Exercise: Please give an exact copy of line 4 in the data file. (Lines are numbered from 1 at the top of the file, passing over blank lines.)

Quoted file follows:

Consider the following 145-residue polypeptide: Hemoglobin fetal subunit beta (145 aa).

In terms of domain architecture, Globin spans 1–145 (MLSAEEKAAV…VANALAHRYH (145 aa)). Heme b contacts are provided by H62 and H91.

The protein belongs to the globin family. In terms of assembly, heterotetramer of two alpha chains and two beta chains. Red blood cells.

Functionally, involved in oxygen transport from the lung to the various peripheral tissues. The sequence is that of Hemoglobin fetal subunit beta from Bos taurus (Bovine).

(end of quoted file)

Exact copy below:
Functionally, involved in oxygen transport from the lung to the various peripheral tissues. The sequence is that of Hemoglobin fetal subunit beta from Bos taurus (Bovine).